This section describes some techniques for performing analysis across data stored in multiple columns. For example, you may want to analyze combinations of height and weight. Some options:

If you have homogeneous data across multiple columns, such as multiple individual events recorded in a single row, you can use a different method to calculate metrics. See Calculate Metrics across Columns.

In some cases, you may need to identify outliers across multiple columns of data. For example, you have a dataset containing scores from three separate tests taken by a set of individuals. Your columns may look like the following:

You can download the Dataset-TestScores.csv dataset.Most calculations, such as standard deviation, work for a single column of data. To perform analysis across all three columns, you must reshape the above dataset to look like the following:

This steps below outline the workflow for this example. The full recipe is provided at the bottom of this section.

Steps:

  1. Load the TestScores dataset into the Transformer page. It should already be split out into five separate columns.
  2. The three columns listed side by side are data that has been organized in a pivot table. To break down this data, you must unpivot the data, which breaks down the data into a key column (containing TestScore1, TestScore2, TestScore1) and a value column, which contains individual test scores.

  3. Rename the generated column of test scores to TestScore.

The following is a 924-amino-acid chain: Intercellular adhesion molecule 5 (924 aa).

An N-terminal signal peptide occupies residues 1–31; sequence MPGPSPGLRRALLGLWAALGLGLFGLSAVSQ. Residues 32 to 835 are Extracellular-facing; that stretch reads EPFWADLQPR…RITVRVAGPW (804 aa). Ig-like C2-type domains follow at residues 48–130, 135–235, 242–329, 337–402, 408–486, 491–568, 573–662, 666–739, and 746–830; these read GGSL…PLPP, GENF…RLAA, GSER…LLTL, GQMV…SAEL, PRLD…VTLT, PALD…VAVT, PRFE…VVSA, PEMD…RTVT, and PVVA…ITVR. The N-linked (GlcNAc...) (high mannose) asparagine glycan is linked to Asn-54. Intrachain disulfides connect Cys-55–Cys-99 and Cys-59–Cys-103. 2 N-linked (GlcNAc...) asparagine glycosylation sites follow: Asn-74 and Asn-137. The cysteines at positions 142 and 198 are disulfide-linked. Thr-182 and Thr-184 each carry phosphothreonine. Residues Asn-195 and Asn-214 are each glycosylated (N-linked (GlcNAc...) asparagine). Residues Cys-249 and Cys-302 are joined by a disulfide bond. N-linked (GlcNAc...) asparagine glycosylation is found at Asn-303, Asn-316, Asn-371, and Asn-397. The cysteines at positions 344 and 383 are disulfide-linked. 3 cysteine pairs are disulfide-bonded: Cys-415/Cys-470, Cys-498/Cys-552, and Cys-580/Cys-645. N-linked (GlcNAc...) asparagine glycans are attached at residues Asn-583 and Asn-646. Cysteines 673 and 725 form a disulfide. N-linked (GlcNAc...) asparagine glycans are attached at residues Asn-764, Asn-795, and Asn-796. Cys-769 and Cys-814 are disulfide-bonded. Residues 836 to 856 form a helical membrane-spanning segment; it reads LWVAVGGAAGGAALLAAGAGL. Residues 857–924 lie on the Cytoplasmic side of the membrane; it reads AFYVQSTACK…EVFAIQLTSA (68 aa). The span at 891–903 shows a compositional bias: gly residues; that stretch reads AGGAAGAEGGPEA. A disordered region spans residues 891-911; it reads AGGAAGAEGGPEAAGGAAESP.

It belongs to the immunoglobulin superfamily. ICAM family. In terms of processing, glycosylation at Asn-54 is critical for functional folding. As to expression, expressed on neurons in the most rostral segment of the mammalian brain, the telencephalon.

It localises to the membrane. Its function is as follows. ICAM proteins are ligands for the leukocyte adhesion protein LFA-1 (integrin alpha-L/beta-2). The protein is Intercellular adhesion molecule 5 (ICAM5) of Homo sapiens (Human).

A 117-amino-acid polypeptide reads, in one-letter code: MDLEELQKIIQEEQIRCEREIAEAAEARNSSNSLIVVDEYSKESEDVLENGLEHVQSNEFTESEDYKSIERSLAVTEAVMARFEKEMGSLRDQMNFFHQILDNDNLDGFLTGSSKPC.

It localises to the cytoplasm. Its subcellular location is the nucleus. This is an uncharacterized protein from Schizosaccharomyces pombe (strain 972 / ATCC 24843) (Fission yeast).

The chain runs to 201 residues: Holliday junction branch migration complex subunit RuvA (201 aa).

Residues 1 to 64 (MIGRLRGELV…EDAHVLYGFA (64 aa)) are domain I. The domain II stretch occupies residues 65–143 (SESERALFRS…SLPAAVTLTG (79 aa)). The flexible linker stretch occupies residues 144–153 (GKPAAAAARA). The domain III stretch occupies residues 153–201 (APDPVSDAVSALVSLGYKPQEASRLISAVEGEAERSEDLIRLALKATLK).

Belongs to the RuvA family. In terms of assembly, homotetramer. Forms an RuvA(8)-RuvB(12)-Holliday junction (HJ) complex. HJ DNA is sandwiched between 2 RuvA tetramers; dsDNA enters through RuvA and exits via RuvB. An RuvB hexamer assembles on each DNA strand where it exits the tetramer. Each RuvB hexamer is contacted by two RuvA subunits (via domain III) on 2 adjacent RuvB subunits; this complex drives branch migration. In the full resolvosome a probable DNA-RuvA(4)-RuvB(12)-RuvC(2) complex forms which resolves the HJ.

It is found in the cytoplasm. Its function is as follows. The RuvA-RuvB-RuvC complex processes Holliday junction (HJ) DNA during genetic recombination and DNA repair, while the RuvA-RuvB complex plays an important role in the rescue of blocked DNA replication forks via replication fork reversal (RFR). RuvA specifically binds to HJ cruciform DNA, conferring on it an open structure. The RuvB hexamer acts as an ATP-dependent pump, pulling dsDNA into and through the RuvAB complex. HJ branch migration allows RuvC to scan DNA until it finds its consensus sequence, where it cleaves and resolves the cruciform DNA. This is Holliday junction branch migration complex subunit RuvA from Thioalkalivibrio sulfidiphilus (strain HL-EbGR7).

4. The numeric information in the key column values can be extracted using the following:

  5. The key2 column contains just the numeric data now. Rename this column to TestNumber. You can delete the key column now.
  6. The dataset does not contain a primary key, which field containing a unique identifier for each row. The combination of last name, first name, and test number is a unique identifier for each row in the dataset:

  7. Rename the new column to TestID. Typically, primary keys are listed as the first field in a dataset. You might want to move the column before the LastName column.
  8. You may have noticed that the data is still organized by name (first and last) and test number, so that an individual's tests are scattered throughout the dataset. To reorganize the information, you can re-aggregate the data using the following:

    Tip: The above retains all instances of tests that have been taken. If you are only interested in the average test score, you can remove the TestNumber and TestID groupings and the change the SUM function to AVERAGE. In the results, you have one average for each test taker.

  9. You may want to rename the aggregation column. Your final dataset should look like the following:

Single column of test scores

Now that your columns of data have been consolidated to a single column, you can use the single-column transforms and functions to perform analysis.

For more information on identifying outliers in this data, see Locate Outliers.